About one third of Alcoholics Anonymous (AA) members are women, and although the organization helps both sexes recover from addiction, a new study suggests that it does so in different ways—in part because male and female alcoholics drink for different reasons. John Kelly, a psychiatrist at Massachusetts General Hospital, and his colleague Bettina Hoeppner analyzed data collected over the course of 15 months from 1,726 AA members about their social networks, their drinking habits and how confident they were in their ability to stay sober in various situations. They found that male alcoholics typically relapse when they are in social-drinking situations and that AA largely helps them stay sober by inducing them to spend time with nondrinking friends and by helping them cope when they do find themselves with friends who are drinking.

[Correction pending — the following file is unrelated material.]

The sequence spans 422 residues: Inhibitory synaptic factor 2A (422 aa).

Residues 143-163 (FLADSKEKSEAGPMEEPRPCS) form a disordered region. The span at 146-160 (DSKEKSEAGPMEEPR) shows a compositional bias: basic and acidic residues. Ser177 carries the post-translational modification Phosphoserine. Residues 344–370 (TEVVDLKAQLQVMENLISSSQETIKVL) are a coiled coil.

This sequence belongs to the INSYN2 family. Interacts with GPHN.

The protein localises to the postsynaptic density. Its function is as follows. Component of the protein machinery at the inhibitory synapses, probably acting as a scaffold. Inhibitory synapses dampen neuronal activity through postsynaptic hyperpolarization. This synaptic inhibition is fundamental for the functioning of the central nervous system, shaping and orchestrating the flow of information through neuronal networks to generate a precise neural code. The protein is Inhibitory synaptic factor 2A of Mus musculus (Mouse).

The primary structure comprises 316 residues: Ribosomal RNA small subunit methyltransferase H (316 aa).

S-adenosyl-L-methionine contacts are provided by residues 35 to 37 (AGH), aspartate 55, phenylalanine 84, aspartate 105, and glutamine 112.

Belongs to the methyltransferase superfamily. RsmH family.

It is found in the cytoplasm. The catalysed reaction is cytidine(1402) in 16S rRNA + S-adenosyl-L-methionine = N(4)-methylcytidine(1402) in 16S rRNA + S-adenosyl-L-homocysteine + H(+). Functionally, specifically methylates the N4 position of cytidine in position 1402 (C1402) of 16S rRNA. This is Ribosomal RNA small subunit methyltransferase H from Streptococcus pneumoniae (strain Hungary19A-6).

Female alcoholics, on the other hand, are more likely to drink when feeling down, yet AA does little to help them handle such emotion-driven cravings. “The findings really underscore gender-based differences in relapse risk,” Kelly says. If AA addressed these needs in its programs, he adds, it could become even more effective.
This article was originally published with the title Staying Sober under Pressure.